CAIR-CA: Muslims Retain Identity, Take a Stand


CAIR-CA: Muslims Retain Identity, Take a Stand

Sandi Dolbee, Union Tribune, 9/15/05
http://www.signonsandiego.com/uniontrib/20050915/news_lz1c15muslims.html

Teenager Ilias Hassaine, with his surfboard at Torrey Pines State Beach, is among a new generation of American Muslims coming of age – and looking to be future leaders.

The dome of California's capitol rises above the trees, another kind of Mecca for a group of teenagers making a pilgrimage to Sacramento last month for a historic Muslim youth leadership workshop.

In Carlsbad, on a cool August night, about three dozen college-age Muslim men and women are making a bit of history on their own as they carry banners protesting a congressman's remarks about bombing Islamic holy sites.

And in the living room of a Rancho Peñasquitos home a few weeks ago, a young girl faces her own turning point about whether to wear an emblem of her faith.

A generation of homegrown Muslims is coming of age.

These sons and daughters of immigrants, many with families still living in the Muslim world, are learning to speak out both as Americans and followers of Islam.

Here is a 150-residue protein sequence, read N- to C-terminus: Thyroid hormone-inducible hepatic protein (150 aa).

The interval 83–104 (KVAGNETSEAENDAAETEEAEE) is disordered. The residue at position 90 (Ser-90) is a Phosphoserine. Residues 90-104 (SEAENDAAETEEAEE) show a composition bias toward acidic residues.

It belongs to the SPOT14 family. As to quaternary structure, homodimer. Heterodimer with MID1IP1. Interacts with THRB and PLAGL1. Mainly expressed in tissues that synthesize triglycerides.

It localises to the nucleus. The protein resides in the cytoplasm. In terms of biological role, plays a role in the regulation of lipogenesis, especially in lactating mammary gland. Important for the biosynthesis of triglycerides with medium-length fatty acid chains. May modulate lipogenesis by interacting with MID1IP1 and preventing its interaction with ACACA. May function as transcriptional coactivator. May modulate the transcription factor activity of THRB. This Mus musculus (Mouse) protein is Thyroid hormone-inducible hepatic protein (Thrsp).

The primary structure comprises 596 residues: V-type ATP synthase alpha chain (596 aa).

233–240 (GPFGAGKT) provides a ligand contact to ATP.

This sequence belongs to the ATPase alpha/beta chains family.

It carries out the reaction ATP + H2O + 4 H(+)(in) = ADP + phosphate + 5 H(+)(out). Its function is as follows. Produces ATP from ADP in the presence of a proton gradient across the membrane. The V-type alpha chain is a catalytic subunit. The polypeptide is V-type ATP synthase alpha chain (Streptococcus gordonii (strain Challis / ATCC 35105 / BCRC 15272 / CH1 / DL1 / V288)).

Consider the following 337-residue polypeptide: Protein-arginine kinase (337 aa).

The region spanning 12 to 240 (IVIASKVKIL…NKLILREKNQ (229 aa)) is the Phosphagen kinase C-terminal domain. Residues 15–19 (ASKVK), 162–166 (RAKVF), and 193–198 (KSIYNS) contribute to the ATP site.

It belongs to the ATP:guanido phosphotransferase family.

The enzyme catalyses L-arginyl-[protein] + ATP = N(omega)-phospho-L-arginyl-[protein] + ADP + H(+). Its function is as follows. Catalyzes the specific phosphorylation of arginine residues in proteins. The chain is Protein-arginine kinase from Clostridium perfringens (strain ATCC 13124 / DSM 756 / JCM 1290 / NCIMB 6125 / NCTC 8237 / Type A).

"Their parents were the first generation of American Muslims," says Affad Shaikh, as he watched people paint banners for last month's demonstration. "They are afraid to take a stand and afraid for their children, because they don't want to risk their futures, their careers.

"But these young people ... are different," says Shaikh, himself a 22-year-old UCSD graduate who now works for an advocacy group called the Council on American-Islamic Relations. "They want to be a part of the solution. . ."

Twenty-seven students have been picked for this first-ever, statewide Muslim youth leadership conference sponsored by California's branch of the Council on American-Islamic Relations.

For four days, they are urged to get involved, whether it's running for public office, writing letters to the editor or just learning how to speak better on behalf of your faith.

Islam doesn't have to be at odds with the West, Hussam Ayloush, head of the council's Los Angeles office, tells the participants. "We as American Muslims can play that bridge role. We can fix the misunderstandings." (MORE)

 


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